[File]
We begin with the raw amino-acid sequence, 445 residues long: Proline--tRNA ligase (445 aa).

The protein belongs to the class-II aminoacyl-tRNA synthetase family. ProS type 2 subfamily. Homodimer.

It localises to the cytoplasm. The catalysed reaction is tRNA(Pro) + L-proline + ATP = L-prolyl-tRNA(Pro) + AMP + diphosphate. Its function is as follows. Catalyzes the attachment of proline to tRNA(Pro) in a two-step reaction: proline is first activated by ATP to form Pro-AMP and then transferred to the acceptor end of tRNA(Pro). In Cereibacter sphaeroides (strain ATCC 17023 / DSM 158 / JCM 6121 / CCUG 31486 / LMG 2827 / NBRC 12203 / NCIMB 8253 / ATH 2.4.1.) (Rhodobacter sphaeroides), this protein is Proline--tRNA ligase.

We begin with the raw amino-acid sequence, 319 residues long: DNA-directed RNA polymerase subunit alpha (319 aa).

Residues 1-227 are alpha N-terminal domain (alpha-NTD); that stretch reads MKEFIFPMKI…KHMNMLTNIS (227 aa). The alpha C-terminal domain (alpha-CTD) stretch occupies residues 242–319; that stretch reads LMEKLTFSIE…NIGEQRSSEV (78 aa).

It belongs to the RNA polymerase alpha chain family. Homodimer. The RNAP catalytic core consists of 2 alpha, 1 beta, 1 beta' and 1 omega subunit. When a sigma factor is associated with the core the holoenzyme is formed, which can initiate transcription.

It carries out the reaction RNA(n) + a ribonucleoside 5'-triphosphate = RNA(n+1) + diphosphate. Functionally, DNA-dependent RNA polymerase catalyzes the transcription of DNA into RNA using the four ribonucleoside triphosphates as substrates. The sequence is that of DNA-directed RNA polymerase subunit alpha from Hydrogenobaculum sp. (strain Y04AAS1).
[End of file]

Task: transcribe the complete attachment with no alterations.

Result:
We begin with the raw amino-acid sequence, 445 residues long: Proline--tRNA ligase (445 aa).

The protein belongs to the class-II aminoacyl-tRNA synthetase family. ProS type 2 subfamily. Homodimer.

It localises to the cytoplasm. The catalysed reaction is tRNA(Pro) + L-proline + ATP = L-prolyl-tRNA(Pro) + AMP + diphosphate. Its function is as follows. Catalyzes the attachment of proline to tRNA(Pro) in a two-step reaction: proline is first activated by ATP to form Pro-AMP and then transferred to the acceptor end of tRNA(Pro). In Cereibacter sphaeroides (strain ATCC 17023 / DSM 158 / JCM 6121 / CCUG 31486 / LMG 2827 / NBRC 12203 / NCIMB 8253 / ATH 2.4.1.) (Rhodobacter sphaeroides), this protein is Proline--tRNA ligase.

We begin with the raw amino-acid sequence, 319 residues long: DNA-directed RNA polymerase subunit alpha (319 aa).

Residues 1-227 are alpha N-terminal domain (alpha-NTD); that stretch reads MKEFIFPMKI…KHMNMLTNIS (227 aa). The alpha C-terminal domain (alpha-CTD) stretch occupies residues 242–319; that stretch reads LMEKLTFSIE…NIGEQRSSEV (78 aa).

It belongs to the RNA polymerase alpha chain family. Homodimer. The RNAP catalytic core consists of 2 alpha, 1 beta, 1 beta' and 1 omega subunit. When a sigma factor is associated with the core the holoenzyme is formed, which can initiate transcription.

It carries out the reaction RNA(n) + a ribonucleoside 5'-triphosphate = RNA(n+1) + diphosphate. Functionally, DNA-dependent RNA polymerase catalyzes the transcription of DNA into RNA using the four ribonucleoside triphosphates as substrates. The sequence is that of DNA-directed RNA polymerase subunit alpha from Hydrogenobaculum sp. (strain Y04AAS1).